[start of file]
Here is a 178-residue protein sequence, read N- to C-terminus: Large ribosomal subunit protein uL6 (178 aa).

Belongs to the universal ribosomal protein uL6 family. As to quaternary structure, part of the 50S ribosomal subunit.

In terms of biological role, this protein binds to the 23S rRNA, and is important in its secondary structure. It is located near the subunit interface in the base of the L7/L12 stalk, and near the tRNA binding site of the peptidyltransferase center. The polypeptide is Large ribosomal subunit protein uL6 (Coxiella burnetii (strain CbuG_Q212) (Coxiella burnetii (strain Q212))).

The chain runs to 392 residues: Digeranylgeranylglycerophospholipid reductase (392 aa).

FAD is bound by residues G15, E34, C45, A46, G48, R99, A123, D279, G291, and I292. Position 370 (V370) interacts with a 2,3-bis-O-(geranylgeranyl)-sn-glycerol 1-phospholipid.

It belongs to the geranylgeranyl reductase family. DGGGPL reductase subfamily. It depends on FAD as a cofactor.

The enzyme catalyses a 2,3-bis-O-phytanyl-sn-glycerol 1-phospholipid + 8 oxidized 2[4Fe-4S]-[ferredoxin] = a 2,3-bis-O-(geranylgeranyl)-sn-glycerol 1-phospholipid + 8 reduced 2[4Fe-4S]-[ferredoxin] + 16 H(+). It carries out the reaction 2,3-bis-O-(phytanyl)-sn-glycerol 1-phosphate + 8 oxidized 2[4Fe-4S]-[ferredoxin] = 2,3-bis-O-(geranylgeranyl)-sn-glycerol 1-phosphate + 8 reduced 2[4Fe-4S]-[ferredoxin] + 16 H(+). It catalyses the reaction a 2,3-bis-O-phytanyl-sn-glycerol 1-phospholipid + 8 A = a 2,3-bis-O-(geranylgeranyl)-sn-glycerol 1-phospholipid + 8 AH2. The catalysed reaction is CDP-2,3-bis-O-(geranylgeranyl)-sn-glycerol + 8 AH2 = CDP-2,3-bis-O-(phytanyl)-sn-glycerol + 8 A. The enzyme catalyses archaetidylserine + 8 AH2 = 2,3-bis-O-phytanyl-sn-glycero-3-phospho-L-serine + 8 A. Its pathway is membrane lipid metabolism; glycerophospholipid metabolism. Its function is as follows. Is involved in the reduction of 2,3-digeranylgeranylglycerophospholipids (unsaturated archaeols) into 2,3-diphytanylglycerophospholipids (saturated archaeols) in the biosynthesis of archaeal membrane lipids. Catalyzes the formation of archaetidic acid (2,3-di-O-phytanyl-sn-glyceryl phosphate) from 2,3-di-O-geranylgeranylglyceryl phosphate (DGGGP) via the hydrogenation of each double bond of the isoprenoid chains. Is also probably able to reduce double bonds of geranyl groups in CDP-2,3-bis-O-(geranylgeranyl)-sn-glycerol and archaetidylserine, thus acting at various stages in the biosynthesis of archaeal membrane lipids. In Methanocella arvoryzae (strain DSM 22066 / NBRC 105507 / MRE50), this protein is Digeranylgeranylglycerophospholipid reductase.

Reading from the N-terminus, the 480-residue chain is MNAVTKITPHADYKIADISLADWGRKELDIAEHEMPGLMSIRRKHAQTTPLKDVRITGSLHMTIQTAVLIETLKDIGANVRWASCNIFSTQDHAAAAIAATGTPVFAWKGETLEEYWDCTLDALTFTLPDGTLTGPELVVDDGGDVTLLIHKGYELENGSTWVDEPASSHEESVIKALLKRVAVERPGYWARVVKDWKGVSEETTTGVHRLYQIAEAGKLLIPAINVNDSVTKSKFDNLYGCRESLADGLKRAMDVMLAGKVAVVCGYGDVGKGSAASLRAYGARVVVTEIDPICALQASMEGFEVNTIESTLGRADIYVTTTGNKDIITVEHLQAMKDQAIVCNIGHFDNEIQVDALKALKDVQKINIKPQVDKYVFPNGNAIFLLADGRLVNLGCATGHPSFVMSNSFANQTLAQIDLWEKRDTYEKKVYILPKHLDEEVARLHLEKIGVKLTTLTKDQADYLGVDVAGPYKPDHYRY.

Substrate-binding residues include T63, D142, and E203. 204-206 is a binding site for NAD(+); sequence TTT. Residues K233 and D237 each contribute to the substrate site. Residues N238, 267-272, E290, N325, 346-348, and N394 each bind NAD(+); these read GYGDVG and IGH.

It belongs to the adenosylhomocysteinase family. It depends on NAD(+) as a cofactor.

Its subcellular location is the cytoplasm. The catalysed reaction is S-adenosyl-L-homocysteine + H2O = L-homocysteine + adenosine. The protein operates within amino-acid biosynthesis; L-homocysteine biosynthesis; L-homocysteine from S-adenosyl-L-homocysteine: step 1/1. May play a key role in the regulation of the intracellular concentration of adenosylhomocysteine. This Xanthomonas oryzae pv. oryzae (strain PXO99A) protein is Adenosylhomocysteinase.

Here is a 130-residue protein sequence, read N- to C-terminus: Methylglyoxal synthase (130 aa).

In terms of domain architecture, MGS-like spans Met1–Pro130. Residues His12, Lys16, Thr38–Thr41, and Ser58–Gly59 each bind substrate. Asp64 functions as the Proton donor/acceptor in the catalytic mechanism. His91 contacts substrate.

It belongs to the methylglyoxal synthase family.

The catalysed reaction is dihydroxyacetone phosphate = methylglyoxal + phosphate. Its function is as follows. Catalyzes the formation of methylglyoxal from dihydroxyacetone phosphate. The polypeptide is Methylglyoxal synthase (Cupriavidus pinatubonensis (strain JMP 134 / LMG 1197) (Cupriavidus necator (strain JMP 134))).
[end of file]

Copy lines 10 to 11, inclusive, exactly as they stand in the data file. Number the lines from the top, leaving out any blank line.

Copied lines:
It belongs to the adenosylhomocysteinase family. It depends on NAD(+) as a cofactor.

Its subcellular location is the cytoplasm. The catalysed reaction is S-adenosyl-L-homocysteine + H2O = L-homocysteine + adenosine. The protein operates within amino-acid biosynthesis; L-homocysteine biosynthesis; L-homocysteine from S-adenosyl-L-homocysteine: step 1/1. May play a key role in the regulation of the intracellular concentration of adenosylhomocysteine. This Xanthomonas oryzae pv. oryzae (strain PXO99A) protein is Adenosylhomocysteinase.